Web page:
The mid 1920s saw a wealth of creativity, from archetypal literature to innovative London bus design and the development of television.

Notable triumphs in 1925 include the first television image being transmitted in London by John Baird and the introduction of the city’s first double-decker buses with covered tops. Two iconic novels were published in this year: The Great Gatsby by F.Scott Fitzgerald and Virginia Woolf’s Mrs Dalloway. And on a slightly different note, Adolf Hitler released volume one of his personal manifesto Mein Kampf. Car manufacturer Vauxhall was purchased by American car-making giant General Motors for $2.5 million (£1.5 million approx), and Benito Mussolini announced his plans to take dictatorial powers over Italy.

Commercial fishing: looking back to 1925

Future Conservative politician and Prime Minister Margaret Thatcher (1925-2013) was born in October, while the country was under the charge of Prime Minister Stanley Baldwin, who dominated the government between the two world wars.

British explorer Percy Fawcett sent a last telegram to his wife before he disappeared in the Amazon, while Rene Lacoste won Wimbledon (6-3, 6-3, 4-6, 8-6).

Commercial fishing: looking back to 1925

The fishing industry was enduring a tough period, with the post-war years proving more difficult in terms of economics than the hostilities, and an initial brief and excited boom period was succeeded by a time of intense depression.

Fishermen who had served the nation gallantly during the war returned to civil life with high hopes of what they would do when the boats were reconditioned and fishing was resumed. Considerable profits had been made during the war by the few old boats that were left fishing, and these profits continued for a brief period after peace had been declared. This gave a wholly false idea of the prospects of the industry and encouraged outsiders to rush in and offer exorbitant sums for trawlers.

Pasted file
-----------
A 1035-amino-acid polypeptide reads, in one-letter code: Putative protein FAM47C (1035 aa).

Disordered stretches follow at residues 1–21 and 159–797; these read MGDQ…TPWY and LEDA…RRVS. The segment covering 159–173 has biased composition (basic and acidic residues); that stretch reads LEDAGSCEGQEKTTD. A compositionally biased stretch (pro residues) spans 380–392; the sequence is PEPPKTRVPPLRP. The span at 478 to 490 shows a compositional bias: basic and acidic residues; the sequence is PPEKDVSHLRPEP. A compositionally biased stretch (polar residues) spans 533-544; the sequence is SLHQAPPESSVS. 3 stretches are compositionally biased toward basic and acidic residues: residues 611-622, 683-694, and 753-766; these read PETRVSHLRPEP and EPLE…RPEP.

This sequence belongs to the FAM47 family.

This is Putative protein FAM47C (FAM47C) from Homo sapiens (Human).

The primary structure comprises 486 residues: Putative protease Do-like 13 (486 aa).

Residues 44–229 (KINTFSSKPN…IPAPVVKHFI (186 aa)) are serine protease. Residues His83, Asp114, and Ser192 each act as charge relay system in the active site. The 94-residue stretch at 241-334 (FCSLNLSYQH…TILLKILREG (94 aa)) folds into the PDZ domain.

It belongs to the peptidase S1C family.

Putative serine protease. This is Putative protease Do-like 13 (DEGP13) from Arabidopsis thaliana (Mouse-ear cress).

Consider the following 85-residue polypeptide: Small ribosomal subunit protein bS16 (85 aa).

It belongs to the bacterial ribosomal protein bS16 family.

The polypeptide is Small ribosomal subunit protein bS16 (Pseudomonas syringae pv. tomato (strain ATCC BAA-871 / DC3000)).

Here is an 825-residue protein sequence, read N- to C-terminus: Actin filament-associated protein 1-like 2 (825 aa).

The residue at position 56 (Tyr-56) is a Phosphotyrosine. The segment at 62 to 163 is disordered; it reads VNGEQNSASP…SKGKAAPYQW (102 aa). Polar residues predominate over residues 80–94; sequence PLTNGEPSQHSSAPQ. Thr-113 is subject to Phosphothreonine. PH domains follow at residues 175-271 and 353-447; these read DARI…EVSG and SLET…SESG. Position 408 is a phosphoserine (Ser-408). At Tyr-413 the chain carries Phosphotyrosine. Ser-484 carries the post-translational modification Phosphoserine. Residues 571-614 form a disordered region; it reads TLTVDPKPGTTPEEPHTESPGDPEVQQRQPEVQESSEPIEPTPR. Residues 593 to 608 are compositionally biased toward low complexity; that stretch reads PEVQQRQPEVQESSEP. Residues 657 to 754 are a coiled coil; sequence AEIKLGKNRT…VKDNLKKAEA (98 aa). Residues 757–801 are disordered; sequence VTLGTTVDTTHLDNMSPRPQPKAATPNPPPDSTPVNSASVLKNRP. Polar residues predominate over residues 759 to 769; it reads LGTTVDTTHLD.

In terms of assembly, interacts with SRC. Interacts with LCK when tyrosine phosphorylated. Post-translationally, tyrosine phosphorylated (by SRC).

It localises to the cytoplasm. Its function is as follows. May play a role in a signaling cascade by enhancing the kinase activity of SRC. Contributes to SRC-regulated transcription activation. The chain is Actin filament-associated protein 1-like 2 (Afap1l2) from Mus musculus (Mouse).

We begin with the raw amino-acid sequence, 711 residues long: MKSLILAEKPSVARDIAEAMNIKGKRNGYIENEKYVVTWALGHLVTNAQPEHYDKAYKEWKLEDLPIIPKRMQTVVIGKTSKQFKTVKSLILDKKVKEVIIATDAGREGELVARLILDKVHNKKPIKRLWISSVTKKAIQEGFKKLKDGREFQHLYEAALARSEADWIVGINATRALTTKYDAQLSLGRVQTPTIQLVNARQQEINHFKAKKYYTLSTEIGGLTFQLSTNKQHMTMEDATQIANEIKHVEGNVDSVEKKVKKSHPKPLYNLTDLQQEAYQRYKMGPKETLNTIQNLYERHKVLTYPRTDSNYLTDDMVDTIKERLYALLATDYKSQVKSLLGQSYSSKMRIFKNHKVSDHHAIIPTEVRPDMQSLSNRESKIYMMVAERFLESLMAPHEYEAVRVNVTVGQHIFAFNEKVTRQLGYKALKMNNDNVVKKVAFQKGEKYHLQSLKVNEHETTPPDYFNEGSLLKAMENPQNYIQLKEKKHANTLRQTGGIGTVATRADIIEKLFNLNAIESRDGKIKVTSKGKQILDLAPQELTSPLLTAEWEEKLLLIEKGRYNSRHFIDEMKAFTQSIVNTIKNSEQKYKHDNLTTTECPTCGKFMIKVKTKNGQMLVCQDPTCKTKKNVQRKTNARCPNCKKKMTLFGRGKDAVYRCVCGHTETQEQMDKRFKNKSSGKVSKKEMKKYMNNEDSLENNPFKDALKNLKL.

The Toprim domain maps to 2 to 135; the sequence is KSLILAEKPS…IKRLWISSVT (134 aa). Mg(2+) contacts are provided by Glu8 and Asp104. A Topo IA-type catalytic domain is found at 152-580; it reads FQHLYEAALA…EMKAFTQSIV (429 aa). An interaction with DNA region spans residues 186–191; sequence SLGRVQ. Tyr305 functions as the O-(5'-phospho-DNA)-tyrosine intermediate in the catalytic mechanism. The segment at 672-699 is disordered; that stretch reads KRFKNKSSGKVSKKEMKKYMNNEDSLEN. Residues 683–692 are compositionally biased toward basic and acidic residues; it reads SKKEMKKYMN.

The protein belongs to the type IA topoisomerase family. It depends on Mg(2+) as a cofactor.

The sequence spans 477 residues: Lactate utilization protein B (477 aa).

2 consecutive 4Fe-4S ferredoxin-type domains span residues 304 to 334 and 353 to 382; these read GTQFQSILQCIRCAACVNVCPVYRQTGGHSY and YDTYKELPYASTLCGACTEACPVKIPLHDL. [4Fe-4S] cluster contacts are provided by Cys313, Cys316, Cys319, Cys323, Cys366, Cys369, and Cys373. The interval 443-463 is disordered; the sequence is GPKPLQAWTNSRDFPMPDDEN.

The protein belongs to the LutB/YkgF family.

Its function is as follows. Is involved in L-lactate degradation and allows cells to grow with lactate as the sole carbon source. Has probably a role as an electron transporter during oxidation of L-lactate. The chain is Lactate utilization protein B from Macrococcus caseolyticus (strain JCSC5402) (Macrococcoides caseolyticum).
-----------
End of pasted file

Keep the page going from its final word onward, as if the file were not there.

Commercial fishing: looking back to 1925

Soon, however, the situation changed. By the end of June more than 1,400 fishing vessels belonging to ports in England and Wales had been released from naval service, and after being sent for reconditioning, these boats were rapidly returned to the fishing fleet. Together with the trawlers that had been taken from Germany as reparations, and the trawlers and drifters built for the Admiralty during the war, this influx led to a marked increase in catching power and further aggravated a slump in the value of vessels.

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Have you enjoyed this blast from commercial fishing’s past? Each week we look back at our wealth of history in Fishing News, so stay tuned for the next instalment of nostalgia…